That’s the question Matt Bai asks in yesterday’s NYT (“After Tuscon, Is the Anger Gone?”). His answer, if there is one in his assumption- and error-laden piece, is irrelevant. Bai’s article deserves a good “fisking,” which I may yet deliver. For now, I will content myself with the following observations.
“After Tuscon…” offers a strong (if unwitting) argument for reducing the footprint of the central government, which is a leading source of the division and anger evoked by the tragedy in Tuscon. Of course, those who favor a strong central government would then be angrier than they already are — and they are angry, as evidenced by the rhetoric of Krugman, Olbermann, and their ilk.
True federalism — where the central government has a hands-off policy on economic and social matters (but not civil rights) — would allow those who favor heavy-handed government to live in States that offer such government. The problem is that the people who would be (and are) attracted to such States aren’t content to endure heavy-handed government by themselves; they wish to bestow its “blessings” with everyone else. And they have succeeded in very great measure.
Most commentators, it seems to me, proceed from the assumption that those who oppose heavy-handed government have no rational basis for their “anger.” They do, but those who are wedded to heavy-handed government — most politicians and pundits, and the sheep-like majority of Americans — cannot see it. And, being unable to see it, they view anti-government rhetoric as a manifestation of psychological disturbance, when it should be viewed as a manifestation of righteous resentment at being over-taxed and over-regulated.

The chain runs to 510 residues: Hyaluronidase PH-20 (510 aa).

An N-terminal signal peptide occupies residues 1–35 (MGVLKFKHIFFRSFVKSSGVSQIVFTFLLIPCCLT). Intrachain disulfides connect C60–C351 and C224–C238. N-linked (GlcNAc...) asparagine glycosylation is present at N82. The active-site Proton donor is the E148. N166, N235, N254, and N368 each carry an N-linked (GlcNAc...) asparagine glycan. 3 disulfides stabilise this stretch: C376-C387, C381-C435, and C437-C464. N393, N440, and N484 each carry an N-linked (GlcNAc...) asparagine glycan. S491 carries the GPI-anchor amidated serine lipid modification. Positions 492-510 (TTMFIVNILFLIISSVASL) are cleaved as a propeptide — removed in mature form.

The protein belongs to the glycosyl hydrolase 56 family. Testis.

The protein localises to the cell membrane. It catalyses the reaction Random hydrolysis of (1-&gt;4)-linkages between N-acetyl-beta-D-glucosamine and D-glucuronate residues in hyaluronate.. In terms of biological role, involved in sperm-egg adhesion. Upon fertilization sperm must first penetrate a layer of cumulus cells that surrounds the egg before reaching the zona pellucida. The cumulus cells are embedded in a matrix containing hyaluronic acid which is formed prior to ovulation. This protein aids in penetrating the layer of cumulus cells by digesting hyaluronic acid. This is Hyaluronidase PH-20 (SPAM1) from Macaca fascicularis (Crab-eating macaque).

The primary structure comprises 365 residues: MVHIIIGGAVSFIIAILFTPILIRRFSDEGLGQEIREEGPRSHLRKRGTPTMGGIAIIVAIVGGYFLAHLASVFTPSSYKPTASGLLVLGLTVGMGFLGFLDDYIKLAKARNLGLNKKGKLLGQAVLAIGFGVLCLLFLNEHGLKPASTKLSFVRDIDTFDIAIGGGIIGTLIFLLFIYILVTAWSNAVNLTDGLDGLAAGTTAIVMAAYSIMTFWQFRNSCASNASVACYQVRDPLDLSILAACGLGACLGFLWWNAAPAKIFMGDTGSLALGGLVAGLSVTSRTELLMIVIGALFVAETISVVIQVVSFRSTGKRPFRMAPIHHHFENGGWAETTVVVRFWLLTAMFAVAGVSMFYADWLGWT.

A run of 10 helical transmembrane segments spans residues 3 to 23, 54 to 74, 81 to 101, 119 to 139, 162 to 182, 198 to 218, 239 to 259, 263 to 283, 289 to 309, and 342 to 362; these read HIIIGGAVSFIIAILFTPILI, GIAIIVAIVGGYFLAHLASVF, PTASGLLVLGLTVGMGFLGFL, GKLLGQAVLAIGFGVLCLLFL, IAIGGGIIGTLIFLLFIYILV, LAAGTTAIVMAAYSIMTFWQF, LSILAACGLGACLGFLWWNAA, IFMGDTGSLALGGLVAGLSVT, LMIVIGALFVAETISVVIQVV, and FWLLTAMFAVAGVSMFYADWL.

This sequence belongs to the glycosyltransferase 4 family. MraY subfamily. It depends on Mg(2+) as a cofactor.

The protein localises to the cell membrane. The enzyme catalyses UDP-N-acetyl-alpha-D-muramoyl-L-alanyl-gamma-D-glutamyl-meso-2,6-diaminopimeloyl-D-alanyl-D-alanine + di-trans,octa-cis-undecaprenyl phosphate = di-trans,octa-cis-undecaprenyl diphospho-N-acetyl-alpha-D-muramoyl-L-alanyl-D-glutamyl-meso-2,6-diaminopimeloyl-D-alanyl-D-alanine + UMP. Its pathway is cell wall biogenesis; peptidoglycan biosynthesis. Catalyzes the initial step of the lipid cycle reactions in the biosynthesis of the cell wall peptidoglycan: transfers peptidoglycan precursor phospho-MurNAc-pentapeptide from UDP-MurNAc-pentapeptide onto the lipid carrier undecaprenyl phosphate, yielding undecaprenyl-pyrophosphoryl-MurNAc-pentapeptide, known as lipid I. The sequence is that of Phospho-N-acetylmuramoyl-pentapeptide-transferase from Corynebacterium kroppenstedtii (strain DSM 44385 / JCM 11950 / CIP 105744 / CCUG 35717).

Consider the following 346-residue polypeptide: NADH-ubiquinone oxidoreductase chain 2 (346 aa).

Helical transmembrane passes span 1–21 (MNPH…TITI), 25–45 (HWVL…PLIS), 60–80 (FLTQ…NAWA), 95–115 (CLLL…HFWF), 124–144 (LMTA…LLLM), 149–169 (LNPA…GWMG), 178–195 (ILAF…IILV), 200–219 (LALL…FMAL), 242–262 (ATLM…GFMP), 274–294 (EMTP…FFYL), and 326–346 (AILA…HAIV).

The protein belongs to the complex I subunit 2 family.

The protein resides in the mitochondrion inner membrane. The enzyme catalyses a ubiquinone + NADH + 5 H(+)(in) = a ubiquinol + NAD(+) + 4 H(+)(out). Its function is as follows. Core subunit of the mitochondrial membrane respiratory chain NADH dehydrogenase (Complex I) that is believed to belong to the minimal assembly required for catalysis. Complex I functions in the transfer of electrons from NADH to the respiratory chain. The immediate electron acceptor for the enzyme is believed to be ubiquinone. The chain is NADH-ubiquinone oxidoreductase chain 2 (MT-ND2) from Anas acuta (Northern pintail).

No amount of “dialogue” or “shared experience” can bridge the gap between statists and anti-statists. Thomas Sowell explains this well in A Conflict of Visions — a sometimes maddeningly balanced analysis of the contrasting world views that shape the divide between statists and anti-statists.
Libertarian-Conservatives Are from the Earth, Liberals Are from the Moon
A Dissonant Vision
Freedom of Will and Political Action
Intellectuals and Society: A Review
(Jared) Lee Harvey Loughner?